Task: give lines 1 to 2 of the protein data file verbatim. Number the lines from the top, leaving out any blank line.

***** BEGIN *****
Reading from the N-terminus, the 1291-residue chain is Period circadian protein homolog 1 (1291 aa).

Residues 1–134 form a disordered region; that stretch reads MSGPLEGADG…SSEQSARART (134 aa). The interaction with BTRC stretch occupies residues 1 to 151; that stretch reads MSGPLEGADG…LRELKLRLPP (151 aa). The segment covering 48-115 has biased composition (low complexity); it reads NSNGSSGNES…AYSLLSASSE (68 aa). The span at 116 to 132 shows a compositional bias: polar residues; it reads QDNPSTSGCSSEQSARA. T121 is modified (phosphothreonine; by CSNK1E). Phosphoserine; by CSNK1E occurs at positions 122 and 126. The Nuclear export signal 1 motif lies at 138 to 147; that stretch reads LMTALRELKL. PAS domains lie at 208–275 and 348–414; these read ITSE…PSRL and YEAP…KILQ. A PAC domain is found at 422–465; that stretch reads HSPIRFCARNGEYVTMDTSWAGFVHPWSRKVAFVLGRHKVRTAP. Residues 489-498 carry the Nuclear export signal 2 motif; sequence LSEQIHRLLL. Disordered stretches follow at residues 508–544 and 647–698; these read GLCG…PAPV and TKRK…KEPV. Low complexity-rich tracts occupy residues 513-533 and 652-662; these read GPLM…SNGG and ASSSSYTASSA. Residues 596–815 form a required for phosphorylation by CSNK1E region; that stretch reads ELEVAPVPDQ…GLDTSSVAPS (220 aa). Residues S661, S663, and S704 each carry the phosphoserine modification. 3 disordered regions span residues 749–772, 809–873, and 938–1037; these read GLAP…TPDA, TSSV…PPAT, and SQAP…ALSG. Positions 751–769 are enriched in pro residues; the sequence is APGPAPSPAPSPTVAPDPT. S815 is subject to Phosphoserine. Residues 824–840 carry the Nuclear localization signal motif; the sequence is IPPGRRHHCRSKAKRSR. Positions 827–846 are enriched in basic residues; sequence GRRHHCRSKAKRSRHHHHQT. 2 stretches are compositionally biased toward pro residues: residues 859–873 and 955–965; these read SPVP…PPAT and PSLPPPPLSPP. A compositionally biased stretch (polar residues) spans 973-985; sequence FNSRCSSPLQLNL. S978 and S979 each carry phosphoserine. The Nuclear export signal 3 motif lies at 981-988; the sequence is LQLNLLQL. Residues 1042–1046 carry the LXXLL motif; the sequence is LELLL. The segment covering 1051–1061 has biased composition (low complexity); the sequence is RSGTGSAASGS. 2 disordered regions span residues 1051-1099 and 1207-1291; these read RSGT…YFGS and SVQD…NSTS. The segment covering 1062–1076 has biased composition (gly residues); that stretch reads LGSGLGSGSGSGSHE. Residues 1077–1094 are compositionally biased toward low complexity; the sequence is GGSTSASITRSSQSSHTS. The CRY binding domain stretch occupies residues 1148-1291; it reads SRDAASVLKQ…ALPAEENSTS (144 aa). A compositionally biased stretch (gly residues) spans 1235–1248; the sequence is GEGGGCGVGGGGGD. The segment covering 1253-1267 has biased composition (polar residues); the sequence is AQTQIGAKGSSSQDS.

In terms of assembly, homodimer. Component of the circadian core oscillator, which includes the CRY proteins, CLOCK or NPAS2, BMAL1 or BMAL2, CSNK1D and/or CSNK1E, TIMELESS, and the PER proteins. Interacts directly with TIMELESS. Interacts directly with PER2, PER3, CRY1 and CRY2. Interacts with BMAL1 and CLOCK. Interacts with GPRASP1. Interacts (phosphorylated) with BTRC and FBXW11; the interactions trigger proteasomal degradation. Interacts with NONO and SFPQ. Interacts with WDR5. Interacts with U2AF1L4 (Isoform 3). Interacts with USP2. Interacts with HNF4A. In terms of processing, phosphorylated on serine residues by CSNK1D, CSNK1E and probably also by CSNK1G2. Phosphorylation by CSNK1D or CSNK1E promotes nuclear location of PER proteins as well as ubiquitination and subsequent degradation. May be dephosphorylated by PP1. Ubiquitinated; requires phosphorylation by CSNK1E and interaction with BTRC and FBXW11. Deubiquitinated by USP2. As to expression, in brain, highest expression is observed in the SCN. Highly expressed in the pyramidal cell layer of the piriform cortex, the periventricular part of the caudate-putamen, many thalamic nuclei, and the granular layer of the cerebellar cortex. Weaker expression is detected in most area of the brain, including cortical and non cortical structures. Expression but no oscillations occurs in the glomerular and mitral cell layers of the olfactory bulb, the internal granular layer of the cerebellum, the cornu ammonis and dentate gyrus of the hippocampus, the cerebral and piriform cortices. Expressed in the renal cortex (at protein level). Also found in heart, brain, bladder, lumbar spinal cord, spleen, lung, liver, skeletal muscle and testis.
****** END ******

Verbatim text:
Reading from the N-terminus, the 1291-residue chain is Period circadian protein homolog 1 (1291 aa).

Residues 1–134 form a disordered region; that stretch reads MSGPLEGADG…SSEQSARART (134 aa). The interaction with BTRC stretch occupies residues 1 to 151; that stretch reads MSGPLEGADG…LRELKLRLPP (151 aa). The segment covering 48-115 has biased composition (low complexity); it reads NSNGSSGNES…AYSLLSASSE (68 aa). The span at 116 to 132 shows a compositional bias: polar residues; it reads QDNPSTSGCSSEQSARA. T121 is modified (phosphothreonine; by CSNK1E). Phosphoserine; by CSNK1E occurs at positions 122 and 126. The Nuclear export signal 1 motif lies at 138 to 147; that stretch reads LMTALRELKL. PAS domains lie at 208–275 and 348–414; these read ITSE…PSRL and YEAP…KILQ. A PAC domain is found at 422–465; that stretch reads HSPIRFCARNGEYVTMDTSWAGFVHPWSRKVAFVLGRHKVRTAP. Residues 489-498 carry the Nuclear export signal 2 motif; sequence LSEQIHRLLL. Disordered stretches follow at residues 508–544 and 647–698; these read GLCG…PAPV and TKRK…KEPV. Low complexity-rich tracts occupy residues 513-533 and 652-662; these read GPLM…SNGG and ASSSSYTASSA. Residues 596–815 form a required for phosphorylation by CSNK1E region; that stretch reads ELEVAPVPDQ…GLDTSSVAPS (220 aa). Residues S661, S663, and S704 each carry the phosphoserine modification. 3 disordered regions span residues 749–772, 809–873, and 938–1037; these read GLAP…TPDA, TSSV…PPAT, and SQAP…ALSG. Positions 751–769 are enriched in pro residues; the sequence is APGPAPSPAPSPTVAPDPT. S815 is subject to Phosphoserine. Residues 824–840 carry the Nuclear localization signal motif; the sequence is IPPGRRHHCRSKAKRSR. Positions 827–846 are enriched in basic residues; sequence GRRHHCRSKAKRSRHHHHQT. 2 stretches are compositionally biased toward pro residues: residues 859–873 and 955–965; these read SPVP…PPAT and PSLPPPPLSPP. A compositionally biased stretch (polar residues) spans 973-985; sequence FNSRCSSPLQLNL. S978 and S979 each carry phosphoserine. The Nuclear export signal 3 motif lies at 981-988; the sequence is LQLNLLQL. Residues 1042–1046 carry the LXXLL motif; the sequence is LELLL. The segment covering 1051–1061 has biased composition (low complexity); the sequence is RSGTGSAASGS. 2 disordered regions span residues 1051-1099 and 1207-1291; these read RSGT…YFGS and SVQD…NSTS. The segment covering 1062–1076 has biased composition (gly residues); that stretch reads LGSGLGSGSGSGSHE. Residues 1077–1094 are compositionally biased toward low complexity; the sequence is GGSTSASITRSSQSSHTS. The CRY binding domain stretch occupies residues 1148-1291; it reads SRDAASVLKQ…ALPAEENSTS (144 aa). A compositionally biased stretch (gly residues) spans 1235–1248; the sequence is GEGGGCGVGGGGGD. The segment covering 1253-1267 has biased composition (polar residues); the sequence is AQTQIGAKGSSSQDS.